What happens when a lesbian breaks down outside of a karaoke club and comes out to her fundamental evangelical friend, telling him how she was thrown out of her church and home?
In “The Cross in the Closet,” author Timothy Kurek describes his journey from condemning his friend to becoming accepting of all LGBT people. The process included his “becoming gay” for a year (or rather pretending to be gay) and really coming out to his family, friends and church.
Since “The Cross in the Closet” was published earlier this month, Kurek’s experiment has garnered interviews on CNN, MSNBC, ABC’s “The View,” Fox News Radio and more.
GA Voice: Tell us about how this experiment began.
Kurek: A friend of mine used to go to karaoke with me in Nashville every week. She said, “I just came out to my family who is saved and they completely rejected me.” She got kicked out of her home, excommunicated from her church, was forced to move out and then, with no financial support, had to drop out of college. …
I realized that my instinct was to preach to her and change her instead of just loving her in that moment of sorrow. That voice telling me to preach to her wasn’t God. It was my spiritual programming.
I started to wonder how I could get rid of that programming and really feel her pain. I knew it wasn’t enough to have sympathy: I had to have empathy. To understand what she went through, I would have to do what Jesus did and become something I wasn’t and walk a mile in her shoes.
I had always been taught to follow Jesus. Up until then, following Jesus just meant going to a legalistic church, listening to Rush Limbaugh and voting Republican. I knew I had to get away from those things and just see what it was like to live like a gay man.
What was it like to come out to your parents?
I hated lying to them but what other way could I possibly understand how it feels to have the fear of rejection unless I did?
But you knew you would tell them eventually that you weren’t gay and they’d love you again so was there really a fear?
If they had rejected me, I would have known forever that their love was conditional so it was a real fear. It was terrifying.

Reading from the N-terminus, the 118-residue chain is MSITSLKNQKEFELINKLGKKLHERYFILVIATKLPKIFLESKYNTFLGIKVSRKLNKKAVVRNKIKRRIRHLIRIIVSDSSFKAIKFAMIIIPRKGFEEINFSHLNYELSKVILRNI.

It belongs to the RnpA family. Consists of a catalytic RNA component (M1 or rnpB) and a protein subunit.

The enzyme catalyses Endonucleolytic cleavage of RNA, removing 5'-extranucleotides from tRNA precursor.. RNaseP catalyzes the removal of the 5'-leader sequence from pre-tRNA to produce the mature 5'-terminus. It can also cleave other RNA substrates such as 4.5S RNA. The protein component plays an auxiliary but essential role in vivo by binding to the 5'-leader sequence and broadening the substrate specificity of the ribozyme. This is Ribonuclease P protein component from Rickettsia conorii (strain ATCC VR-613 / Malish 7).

What gay things did you do?
I adopted the label of “gay” – I’m straight so I can’t be gay. I could only immerse myself in gay culture. I didn’t want things to be scripted so I just hung out in the gayborhood. When someone asked me to play on the gay softball team, I said yes. When someone asked me to go to New York to protest with SoulForce, I said yes. I let everything happen the way it would have naturally happened if I really were gay.
I did have a pretend boyfriend because the first time I went to a gay club, I realized I was in way over my head. I pulled my one gay friend from karaoke in and asked him to help. He agreed to be my boyfriend so it kept me from having to flirt and gave me an excuse if a man asked me out.
I did let him kiss me one time for the experience. We also held hands and I was very comfortable with him but I didn’t do anything sexual whatsoever.
What was the biggest surprise that you learned about the gay community?
In my upbringing, there was a list of gay stereotypes like alcoholics, drug addicts, promiscuous… all of the negative adjectives. When I started living with them, about 99 percent of those stereotypes evaporated. …
There was a series of these breaking down stereotypes moments that moved me along but I think the moment the scales fell off my eyes — I wrote about it in the chapter I called “Jesus in Drag” — it was when I was at the [LGBT] café.
I heard a familiar song coming from the community center next door. It was karaoke night and I walked in, there was a drag queen on stage singing “Our God is an Awesome God” and everybody in the room had their arms up, eyes closed and just praising God.
It was the most intense worship experiences of my life. It was also the moment that I felt ashamed of how stupid I had been to think that you couldn’t be gay and be a Christian.
What was the biggest surprise that you learned about the Christian community?
I had a few friends openly reject me. But more shocking was how isolating and debilitating it was when I realized when my church and everyone in it cut me off without a word.
It ended up being a blessing to find out who my real friends were. I was rooting for them to come and be like Jesus to me so that I could break some of the stereotypes about Christians. It was really convicting that when I walked into the gay community in Nashville, I was instantly welcomed, loved and accepted like Jesus would have done. I never felt that level of love or community in any church.
If the church could emulate the LGBT community in terms of their ability to accept and love each other, I don’t think the world would be the same.
Top photo: ‘Up until then, following Jesus just meant going to a legalistic church, listening to Rush Limbaugh and voting Republican. I knew I had to get away from those things and just see what it was like to live like a gay man.’ — ‘The Cross in the Closet’ author Timothy Kurek, who is straight, on his decision to live as a gay man to find out about the realities of homophobia. (via Facebook)